Cruising down the auto-route, eastbound out of Paris, one sees huge billboards advertising Disneyland. Now make no mistake about it, I and my family visited Disneyland before, although the one in Orlando, Florida, rather than the one in France.
We have also unfurled the family flag at many other such amusement parks, both in the US and in Europe. And I particularly remember a great time at the huge water park outside Madrid.
In other words, we are not a morbid family. We like to enjoy ourselves. Even so, I have found that the most memorable of our family trips were to some of the darker places on earth.
One of the luxuries of being a writer is that you can quote yourself, and in TRAGIC SHORES, A MEMOIR OF DARK TRAVEL, I wrote that “there is much to be gained where much has been lost.”
I have found this to be particularly true with regard to the experience dark places offer to family life.
Over the years, my late wife, Susan Terner, and my daughter, Justine, came to understand the value of such places, and to seek them out.
Very early in our travels, we’d come to understand that it was at Lourdes we’d most felt the frailty of health, and at Auschwitz, the cruelty of history. These lessons shared were powerful and so we sought more of them.
And so in Africa, at Elmina, we passed through the Door of No Return together, knowing that had we been a slave family, we would have long since been separated, never to set eyes upon each again.
We spoke of slavery again at the stone quarry in Siracusa, our voices echoing through Dionysius’ Ear.
Outside Krakow, we made the harrowing descent into the salt mine at Wieliczka, as always, together, in a rickety wooden elevator, clinging to each other as we were lowered into a darkness within which untold generations of human beings had worked away their lives.
Where better to realize that unprocessed salt is black in more ways than one, and to do so as a family, learning and teaching together.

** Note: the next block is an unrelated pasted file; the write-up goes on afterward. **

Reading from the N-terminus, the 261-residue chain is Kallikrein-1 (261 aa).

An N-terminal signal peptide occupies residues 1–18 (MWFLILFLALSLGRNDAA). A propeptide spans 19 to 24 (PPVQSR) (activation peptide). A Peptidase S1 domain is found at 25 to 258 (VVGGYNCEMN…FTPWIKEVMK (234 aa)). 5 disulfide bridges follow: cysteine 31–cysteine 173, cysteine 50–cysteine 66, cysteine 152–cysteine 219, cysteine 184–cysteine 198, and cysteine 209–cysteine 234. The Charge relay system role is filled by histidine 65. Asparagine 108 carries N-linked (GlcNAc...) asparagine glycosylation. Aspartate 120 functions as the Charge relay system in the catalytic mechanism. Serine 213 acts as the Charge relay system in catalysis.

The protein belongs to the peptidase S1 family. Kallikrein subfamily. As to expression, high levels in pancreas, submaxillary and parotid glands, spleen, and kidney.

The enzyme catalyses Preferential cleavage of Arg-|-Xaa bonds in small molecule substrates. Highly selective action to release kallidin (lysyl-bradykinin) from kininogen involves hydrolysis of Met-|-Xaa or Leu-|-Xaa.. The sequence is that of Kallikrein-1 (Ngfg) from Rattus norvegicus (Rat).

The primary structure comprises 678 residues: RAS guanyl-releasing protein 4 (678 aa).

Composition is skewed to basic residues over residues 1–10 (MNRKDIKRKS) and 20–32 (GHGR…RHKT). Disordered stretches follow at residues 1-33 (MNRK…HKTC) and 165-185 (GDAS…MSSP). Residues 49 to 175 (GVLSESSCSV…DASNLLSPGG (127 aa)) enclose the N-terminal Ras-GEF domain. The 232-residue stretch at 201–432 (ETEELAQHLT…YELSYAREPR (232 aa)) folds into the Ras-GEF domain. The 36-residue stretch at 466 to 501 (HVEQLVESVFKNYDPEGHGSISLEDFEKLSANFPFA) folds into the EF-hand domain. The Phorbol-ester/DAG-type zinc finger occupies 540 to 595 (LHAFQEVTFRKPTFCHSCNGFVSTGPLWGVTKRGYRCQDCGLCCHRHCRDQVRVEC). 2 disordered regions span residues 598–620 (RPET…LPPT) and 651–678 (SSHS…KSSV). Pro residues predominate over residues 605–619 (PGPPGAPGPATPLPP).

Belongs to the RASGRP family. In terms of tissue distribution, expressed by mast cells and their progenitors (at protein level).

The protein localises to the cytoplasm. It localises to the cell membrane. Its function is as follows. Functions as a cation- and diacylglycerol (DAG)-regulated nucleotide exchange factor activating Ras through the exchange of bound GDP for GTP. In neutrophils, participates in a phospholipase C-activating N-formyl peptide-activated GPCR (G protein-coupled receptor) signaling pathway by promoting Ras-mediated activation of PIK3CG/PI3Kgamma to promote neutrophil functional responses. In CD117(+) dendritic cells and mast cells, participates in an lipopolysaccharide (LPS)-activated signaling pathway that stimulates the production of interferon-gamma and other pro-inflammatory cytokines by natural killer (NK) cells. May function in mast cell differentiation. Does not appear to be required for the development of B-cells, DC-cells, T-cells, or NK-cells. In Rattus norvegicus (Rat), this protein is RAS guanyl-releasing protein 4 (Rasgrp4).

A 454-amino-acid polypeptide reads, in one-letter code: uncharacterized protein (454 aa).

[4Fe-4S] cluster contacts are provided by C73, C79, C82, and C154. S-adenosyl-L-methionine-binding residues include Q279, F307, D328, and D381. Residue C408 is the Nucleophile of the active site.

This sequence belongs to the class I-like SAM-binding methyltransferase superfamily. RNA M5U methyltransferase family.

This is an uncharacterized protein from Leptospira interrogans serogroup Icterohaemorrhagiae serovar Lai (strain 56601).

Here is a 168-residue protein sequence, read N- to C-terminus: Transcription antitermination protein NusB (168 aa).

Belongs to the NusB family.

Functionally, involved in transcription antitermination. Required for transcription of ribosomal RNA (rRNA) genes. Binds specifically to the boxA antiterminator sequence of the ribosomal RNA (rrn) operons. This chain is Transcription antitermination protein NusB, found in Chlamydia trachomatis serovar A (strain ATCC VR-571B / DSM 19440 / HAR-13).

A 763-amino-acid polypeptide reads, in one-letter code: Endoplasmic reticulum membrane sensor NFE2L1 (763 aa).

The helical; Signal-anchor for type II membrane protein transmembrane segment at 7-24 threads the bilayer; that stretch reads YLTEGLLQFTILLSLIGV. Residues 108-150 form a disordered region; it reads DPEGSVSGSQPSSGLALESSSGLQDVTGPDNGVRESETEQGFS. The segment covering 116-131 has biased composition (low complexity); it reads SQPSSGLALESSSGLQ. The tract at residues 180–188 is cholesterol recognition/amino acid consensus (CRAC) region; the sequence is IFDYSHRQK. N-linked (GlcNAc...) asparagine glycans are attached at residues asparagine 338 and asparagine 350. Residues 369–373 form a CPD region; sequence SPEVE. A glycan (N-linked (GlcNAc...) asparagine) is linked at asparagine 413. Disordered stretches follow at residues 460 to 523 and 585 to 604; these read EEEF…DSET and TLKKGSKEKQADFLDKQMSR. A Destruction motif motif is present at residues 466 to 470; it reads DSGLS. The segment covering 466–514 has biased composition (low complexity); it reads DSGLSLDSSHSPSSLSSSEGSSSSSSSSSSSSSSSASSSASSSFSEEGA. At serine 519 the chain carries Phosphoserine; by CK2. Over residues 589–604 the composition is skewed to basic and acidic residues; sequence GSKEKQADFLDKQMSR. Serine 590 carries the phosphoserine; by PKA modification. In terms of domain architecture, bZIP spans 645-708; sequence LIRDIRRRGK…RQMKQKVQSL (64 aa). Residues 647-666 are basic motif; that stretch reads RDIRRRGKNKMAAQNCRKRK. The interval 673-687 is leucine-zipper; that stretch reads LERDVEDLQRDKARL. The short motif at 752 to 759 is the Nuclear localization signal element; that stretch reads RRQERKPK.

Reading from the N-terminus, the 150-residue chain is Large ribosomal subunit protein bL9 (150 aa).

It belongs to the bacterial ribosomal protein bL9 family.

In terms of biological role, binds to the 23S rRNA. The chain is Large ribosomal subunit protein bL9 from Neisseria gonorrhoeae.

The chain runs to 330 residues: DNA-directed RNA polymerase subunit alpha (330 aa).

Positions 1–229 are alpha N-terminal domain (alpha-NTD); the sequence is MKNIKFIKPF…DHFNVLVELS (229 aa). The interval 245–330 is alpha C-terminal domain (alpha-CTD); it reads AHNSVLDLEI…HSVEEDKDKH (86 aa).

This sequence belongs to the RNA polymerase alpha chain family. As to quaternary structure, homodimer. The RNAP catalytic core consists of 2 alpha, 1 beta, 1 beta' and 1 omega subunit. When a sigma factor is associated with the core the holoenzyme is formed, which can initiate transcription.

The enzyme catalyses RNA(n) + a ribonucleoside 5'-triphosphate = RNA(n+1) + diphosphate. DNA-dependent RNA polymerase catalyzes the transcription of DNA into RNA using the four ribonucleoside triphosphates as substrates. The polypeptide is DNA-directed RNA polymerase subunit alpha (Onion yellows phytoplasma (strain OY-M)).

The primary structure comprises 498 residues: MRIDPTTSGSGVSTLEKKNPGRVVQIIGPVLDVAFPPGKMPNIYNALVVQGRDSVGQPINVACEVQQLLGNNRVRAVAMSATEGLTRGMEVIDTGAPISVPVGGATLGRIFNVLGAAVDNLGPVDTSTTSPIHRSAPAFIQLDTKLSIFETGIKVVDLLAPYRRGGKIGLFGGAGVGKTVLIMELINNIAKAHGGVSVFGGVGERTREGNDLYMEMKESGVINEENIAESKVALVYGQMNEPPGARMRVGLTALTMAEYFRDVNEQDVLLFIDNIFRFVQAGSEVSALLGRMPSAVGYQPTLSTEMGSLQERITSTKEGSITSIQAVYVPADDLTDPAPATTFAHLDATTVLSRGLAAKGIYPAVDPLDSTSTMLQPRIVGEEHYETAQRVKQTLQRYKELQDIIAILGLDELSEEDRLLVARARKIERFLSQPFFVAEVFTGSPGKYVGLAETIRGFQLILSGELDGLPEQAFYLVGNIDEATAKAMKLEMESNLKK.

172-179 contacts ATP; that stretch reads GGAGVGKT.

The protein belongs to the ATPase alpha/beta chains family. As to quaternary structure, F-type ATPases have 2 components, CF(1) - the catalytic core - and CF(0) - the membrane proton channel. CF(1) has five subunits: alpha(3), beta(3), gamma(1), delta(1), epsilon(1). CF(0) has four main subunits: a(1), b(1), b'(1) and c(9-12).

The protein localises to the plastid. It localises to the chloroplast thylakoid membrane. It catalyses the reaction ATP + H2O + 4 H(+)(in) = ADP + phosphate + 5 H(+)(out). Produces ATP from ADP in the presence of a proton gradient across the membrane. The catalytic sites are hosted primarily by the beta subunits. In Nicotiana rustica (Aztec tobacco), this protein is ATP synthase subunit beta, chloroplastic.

Over time, the bonds that united us in darkness seemed stronger than all others. We went to prisons, to death camps, to a home for mentally disabled children in Kumasi, to fields of battle from Waterloo to Anzio, as well as places, like the Alcazar, in Toledo, Spain, where a far more intimate tragedy was endured, in this case, by a loving father and his son.
The experiences were so powerful, and in their power, so deeply shared, that after our daughter Justine grew up and made a family of her own, Susan and I continued to find our most heartfelt moments in the dark places of the earth.
We went to Hiroshima and to Nagasaki, to the suicide cliffs of Okinawa, and to the leper colony on Molokai.
We walked the ghostly streets of Oradour-sur-Glane, preserved intact since the day its entire population was murdered by German soldiers, as well as the fallen ramparts of Machecoul, home to Gilles de Rais, the world’s first recorded serial killer.
On a rainy afternoon I will never forget, we silently toured the trenches of Verdun.
And what did we learn from such places? Many things, of course. For a place to move you, to make you feel your heart breaking and your eyes grow misty, it doesn’t mean that place is depressing.
In fact, for human beings, the act of sharing – particularly a shared empathy – is never depressing. In fact, both the moments we share such feelings, and the times we remember them, are among the most precious we can know.
During my wife’s long dying, we often recalled our travels. And, yes, there were times when we spoke of Disneyland and other such places.
But more often, we recalled the darkness that had so illuminated our life together.
The prison in Dublin, with its heart-rending stories, the American Cemetery in the Ardennes, so beautiful in its dignity, the island of Melos, whose entire population the ancient Athenians had either put to the sword or shipped off to slavery to name a few.
Even now, I recall Susan’s comment as she pondered the sparse, rocky nature of its landscape:
“Where could a mother hide her child?”
Not long ago, Justine, now 37, and a world traveller on her own, told me that she intended to do with her family what Susan and I had done for ours:
“I want to travel to those dark places with my own child,” she said.
Then she looked at me a little wonderingly, as if puzzled by the thought, and added:
“Strange, but compared to places like the Alcazar, I don’t much remember Disneyland.”
Strange, yes, but neither do I.